This brief report outlines the main economic effects of the observed asynchrony in approvals for biotech-improved crops from regulatory systems in countries that are major global commodity exporters and importers. Initially the authors describe the work of scientists from a range of academic disciplines who use a variety of modeling and analytical techniques to approach this general question. In the next section the authors discuss in detail the question at hand and why it is so important to producers and consumers worldwide. The report then describes concrete research results in several relevant areas, including the effects on trade, downstream industries, the adoption of biotechnology innovations, biotech investment and R&D, crop breeding, and farm income. Proposed policies that could decrease regulatory asynchrony and its impacts on the global agricultural economy are also discussed. (KEYWORDS: low-level presence, LLP, GMO)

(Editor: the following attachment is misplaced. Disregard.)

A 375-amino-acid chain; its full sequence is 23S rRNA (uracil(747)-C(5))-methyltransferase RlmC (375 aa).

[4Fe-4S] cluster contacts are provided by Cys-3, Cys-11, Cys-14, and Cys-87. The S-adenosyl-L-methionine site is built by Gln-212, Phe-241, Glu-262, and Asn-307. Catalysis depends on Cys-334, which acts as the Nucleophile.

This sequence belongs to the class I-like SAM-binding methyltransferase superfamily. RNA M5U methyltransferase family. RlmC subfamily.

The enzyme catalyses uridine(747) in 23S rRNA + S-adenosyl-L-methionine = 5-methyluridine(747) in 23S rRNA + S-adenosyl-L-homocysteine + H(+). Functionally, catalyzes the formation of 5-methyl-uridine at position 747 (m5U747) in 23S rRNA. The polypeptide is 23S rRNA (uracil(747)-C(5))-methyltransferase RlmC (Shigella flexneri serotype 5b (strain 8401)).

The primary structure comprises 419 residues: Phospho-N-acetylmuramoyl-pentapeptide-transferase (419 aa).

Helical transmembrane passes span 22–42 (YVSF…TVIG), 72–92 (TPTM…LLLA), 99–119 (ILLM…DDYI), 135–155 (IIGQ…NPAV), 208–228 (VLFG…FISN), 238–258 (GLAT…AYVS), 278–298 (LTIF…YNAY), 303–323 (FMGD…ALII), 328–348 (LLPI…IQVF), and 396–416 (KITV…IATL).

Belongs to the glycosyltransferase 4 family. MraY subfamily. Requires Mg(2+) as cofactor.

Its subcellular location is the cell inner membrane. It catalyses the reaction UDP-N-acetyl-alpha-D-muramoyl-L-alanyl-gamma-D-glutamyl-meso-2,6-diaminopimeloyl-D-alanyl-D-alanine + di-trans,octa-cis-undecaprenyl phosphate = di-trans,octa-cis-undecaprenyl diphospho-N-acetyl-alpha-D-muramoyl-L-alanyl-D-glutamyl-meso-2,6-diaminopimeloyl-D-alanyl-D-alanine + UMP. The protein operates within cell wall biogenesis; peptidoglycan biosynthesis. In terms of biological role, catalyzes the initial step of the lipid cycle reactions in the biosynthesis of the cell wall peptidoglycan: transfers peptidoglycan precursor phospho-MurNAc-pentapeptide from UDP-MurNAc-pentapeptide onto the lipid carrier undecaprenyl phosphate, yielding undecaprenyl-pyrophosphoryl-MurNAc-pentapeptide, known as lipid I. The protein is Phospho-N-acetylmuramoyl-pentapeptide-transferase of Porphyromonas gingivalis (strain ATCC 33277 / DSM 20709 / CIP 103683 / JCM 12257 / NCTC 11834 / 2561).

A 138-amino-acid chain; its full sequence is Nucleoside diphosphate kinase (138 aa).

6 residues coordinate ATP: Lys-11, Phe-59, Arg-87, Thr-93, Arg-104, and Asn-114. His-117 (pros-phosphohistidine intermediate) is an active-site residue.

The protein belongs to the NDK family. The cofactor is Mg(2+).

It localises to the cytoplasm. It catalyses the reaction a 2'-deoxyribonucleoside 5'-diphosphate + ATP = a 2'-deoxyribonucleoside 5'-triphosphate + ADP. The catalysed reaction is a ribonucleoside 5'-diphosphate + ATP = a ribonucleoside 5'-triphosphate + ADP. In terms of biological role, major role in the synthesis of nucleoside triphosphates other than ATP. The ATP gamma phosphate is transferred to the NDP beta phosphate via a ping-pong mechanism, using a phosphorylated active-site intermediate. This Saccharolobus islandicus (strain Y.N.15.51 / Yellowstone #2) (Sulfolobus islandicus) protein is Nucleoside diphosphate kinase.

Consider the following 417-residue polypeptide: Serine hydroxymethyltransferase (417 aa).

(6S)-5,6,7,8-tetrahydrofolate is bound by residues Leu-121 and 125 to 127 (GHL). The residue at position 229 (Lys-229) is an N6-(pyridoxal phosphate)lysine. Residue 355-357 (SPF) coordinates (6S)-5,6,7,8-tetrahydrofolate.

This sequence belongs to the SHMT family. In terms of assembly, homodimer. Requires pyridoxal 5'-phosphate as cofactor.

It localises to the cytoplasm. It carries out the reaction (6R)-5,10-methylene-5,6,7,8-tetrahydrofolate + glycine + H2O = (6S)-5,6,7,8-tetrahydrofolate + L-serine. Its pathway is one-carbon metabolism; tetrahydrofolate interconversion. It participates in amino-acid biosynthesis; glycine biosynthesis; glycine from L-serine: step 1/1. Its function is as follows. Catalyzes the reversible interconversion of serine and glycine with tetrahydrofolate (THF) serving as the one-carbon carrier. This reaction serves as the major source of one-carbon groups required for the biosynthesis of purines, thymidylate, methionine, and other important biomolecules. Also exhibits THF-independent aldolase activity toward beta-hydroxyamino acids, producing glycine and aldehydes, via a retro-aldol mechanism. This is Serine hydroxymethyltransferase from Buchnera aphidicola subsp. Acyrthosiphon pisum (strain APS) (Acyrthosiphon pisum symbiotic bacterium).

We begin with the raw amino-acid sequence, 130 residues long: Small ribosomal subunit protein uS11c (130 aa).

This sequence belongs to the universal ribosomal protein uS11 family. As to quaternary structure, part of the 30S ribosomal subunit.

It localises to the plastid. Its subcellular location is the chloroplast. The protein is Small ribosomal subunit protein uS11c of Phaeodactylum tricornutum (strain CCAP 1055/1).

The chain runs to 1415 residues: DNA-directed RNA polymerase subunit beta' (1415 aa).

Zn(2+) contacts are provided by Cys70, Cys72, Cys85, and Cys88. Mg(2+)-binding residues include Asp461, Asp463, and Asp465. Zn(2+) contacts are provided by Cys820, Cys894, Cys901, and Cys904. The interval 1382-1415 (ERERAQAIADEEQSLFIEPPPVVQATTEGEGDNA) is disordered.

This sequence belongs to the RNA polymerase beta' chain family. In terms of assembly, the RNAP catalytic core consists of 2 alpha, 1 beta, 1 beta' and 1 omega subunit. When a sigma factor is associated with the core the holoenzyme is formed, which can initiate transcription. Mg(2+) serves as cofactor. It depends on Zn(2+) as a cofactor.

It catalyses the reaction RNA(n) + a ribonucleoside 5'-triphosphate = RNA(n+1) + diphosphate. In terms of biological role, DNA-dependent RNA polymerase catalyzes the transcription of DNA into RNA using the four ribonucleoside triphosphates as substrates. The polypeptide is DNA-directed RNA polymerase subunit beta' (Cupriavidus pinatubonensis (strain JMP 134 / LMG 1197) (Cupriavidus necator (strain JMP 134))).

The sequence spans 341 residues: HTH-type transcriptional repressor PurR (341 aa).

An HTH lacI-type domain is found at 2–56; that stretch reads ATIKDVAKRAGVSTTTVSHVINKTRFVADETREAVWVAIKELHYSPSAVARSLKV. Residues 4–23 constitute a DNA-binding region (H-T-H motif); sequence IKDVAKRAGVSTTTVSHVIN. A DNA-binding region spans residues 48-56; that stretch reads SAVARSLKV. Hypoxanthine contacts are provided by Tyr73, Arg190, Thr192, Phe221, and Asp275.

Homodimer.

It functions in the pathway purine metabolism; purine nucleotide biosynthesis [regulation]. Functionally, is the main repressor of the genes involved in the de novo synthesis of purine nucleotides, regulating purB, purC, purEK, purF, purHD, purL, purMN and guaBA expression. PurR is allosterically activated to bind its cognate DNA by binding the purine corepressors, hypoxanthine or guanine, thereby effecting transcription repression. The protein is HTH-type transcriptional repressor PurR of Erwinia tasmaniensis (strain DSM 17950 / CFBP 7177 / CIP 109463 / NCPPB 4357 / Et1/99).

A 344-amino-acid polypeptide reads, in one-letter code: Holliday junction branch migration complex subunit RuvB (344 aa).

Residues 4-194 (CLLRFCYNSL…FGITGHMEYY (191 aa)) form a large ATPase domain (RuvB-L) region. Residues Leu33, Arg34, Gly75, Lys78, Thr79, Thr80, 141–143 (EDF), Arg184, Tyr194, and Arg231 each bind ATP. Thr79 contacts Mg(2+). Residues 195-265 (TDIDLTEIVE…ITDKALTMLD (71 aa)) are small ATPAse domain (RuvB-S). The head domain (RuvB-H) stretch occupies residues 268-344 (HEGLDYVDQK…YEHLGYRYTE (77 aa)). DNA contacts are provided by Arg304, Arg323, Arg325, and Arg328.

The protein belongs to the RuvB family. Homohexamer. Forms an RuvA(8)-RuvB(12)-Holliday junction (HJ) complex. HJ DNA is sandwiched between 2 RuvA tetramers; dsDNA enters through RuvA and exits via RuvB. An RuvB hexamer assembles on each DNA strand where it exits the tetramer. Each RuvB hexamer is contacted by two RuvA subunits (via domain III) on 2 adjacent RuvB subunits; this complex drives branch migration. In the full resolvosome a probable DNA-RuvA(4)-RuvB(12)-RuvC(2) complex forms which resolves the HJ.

Chair: Nicholas Kalaitzandonakes, University of Missouri-Columbia. QTA2016-2, 12 pp., December 2016. AVAILABLE ONLINE ONLY.
Emilio Rodriguez Cerezo
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